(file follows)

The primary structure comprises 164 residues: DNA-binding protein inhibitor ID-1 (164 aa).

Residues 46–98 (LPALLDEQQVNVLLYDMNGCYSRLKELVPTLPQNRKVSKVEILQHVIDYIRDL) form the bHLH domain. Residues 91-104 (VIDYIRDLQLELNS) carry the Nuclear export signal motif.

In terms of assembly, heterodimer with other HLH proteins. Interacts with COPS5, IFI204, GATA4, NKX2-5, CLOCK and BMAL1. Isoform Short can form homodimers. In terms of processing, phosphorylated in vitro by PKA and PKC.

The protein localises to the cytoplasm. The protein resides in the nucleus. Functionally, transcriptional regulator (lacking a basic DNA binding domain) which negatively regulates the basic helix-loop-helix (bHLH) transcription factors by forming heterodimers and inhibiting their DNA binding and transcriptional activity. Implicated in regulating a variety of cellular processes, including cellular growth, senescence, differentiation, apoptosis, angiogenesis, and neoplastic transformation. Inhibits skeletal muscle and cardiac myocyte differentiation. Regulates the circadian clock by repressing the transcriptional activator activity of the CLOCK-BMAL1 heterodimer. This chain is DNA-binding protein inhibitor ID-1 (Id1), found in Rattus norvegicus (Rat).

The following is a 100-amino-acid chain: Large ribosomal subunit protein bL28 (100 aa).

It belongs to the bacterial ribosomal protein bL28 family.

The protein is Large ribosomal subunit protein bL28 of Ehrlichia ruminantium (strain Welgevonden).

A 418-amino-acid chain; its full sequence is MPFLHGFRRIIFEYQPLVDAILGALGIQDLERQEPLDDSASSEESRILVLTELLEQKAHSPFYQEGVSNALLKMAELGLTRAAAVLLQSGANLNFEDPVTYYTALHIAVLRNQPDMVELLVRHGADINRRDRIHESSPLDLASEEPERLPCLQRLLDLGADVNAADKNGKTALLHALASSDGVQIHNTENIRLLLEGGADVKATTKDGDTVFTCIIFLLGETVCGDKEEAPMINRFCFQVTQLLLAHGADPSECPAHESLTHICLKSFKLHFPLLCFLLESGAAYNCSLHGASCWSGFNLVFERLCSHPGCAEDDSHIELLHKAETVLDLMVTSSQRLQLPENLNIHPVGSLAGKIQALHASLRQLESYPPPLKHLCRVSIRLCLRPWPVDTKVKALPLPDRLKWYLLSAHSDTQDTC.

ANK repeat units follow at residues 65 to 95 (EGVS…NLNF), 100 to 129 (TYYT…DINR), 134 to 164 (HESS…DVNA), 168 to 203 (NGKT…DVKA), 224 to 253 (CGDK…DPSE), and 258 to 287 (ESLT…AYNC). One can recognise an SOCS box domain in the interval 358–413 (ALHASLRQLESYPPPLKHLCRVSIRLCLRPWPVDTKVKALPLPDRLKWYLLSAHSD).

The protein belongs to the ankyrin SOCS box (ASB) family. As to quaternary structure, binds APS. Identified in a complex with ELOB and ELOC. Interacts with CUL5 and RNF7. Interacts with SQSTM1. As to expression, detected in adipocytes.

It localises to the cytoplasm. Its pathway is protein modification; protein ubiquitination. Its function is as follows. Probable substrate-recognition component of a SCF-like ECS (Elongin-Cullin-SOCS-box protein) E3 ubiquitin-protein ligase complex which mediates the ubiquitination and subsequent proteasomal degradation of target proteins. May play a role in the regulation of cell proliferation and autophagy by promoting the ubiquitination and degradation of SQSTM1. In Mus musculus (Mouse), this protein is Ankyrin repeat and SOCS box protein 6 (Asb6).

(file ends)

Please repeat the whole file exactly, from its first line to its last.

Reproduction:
The primary structure comprises 164 residues: DNA-binding protein inhibitor ID-1 (164 aa).

Residues 46–98 (LPALLDEQQVNVLLYDMNGCYSRLKELVPTLPQNRKVSKVEILQHVIDYIRDL) form the bHLH domain. Residues 91-104 (VIDYIRDLQLELNS) carry the Nuclear export signal motif.

In terms of assembly, heterodimer with other HLH proteins. Interacts with COPS5, IFI204, GATA4, NKX2-5, CLOCK and BMAL1. Isoform Short can form homodimers. In terms of processing, phosphorylated in vitro by PKA and PKC.

The protein localises to the cytoplasm. The protein resides in the nucleus. Functionally, transcriptional regulator (lacking a basic DNA binding domain) which negatively regulates the basic helix-loop-helix (bHLH) transcription factors by forming heterodimers and inhibiting their DNA binding and transcriptional activity. Implicated in regulating a variety of cellular processes, including cellular growth, senescence, differentiation, apoptosis, angiogenesis, and neoplastic transformation. Inhibits skeletal muscle and cardiac myocyte differentiation. Regulates the circadian clock by repressing the transcriptional activator activity of the CLOCK-BMAL1 heterodimer. This chain is DNA-binding protein inhibitor ID-1 (Id1), found in Rattus norvegicus (Rat).

The following is a 100-amino-acid chain: Large ribosomal subunit protein bL28 (100 aa).

It belongs to the bacterial ribosomal protein bL28 family.

The protein is Large ribosomal subunit protein bL28 of Ehrlichia ruminantium (strain Welgevonden).

A 418-amino-acid chain; its full sequence is MPFLHGFRRIIFEYQPLVDAILGALGIQDLERQEPLDDSASSEESRILVLTELLEQKAHSPFYQEGVSNALLKMAELGLTRAAAVLLQSGANLNFEDPVTYYTALHIAVLRNQPDMVELLVRHGADINRRDRIHESSPLDLASEEPERLPCLQRLLDLGADVNAADKNGKTALLHALASSDGVQIHNTENIRLLLEGGADVKATTKDGDTVFTCIIFLLGETVCGDKEEAPMINRFCFQVTQLLLAHGADPSECPAHESLTHICLKSFKLHFPLLCFLLESGAAYNCSLHGASCWSGFNLVFERLCSHPGCAEDDSHIELLHKAETVLDLMVTSSQRLQLPENLNIHPVGSLAGKIQALHASLRQLESYPPPLKHLCRVSIRLCLRPWPVDTKVKALPLPDRLKWYLLSAHSDTQDTC.

ANK repeat units follow at residues 65 to 95 (EGVS…NLNF), 100 to 129 (TYYT…DINR), 134 to 164 (HESS…DVNA), 168 to 203 (NGKT…DVKA), 224 to 253 (CGDK…DPSE), and 258 to 287 (ESLT…AYNC). One can recognise an SOCS box domain in the interval 358–413 (ALHASLRQLESYPPPLKHLCRVSIRLCLRPWPVDTKVKALPLPDRLKWYLLSAHSD).

The protein belongs to the ankyrin SOCS box (ASB) family. As to quaternary structure, binds APS. Identified in a complex with ELOB and ELOC. Interacts with CUL5 and RNF7. Interacts with SQSTM1. As to expression, detected in adipocytes.

It localises to the cytoplasm. Its pathway is protein modification; protein ubiquitination. Its function is as follows. Probable substrate-recognition component of a SCF-like ECS (Elongin-Cullin-SOCS-box protein) E3 ubiquitin-protein ligase complex which mediates the ubiquitination and subsequent proteasomal degradation of target proteins. May play a role in the regulation of cell proliferation and autophagy by promoting the ubiquitination and degradation of SQSTM1. In Mus musculus (Mouse), this protein is Ankyrin repeat and SOCS box protein 6 (Asb6).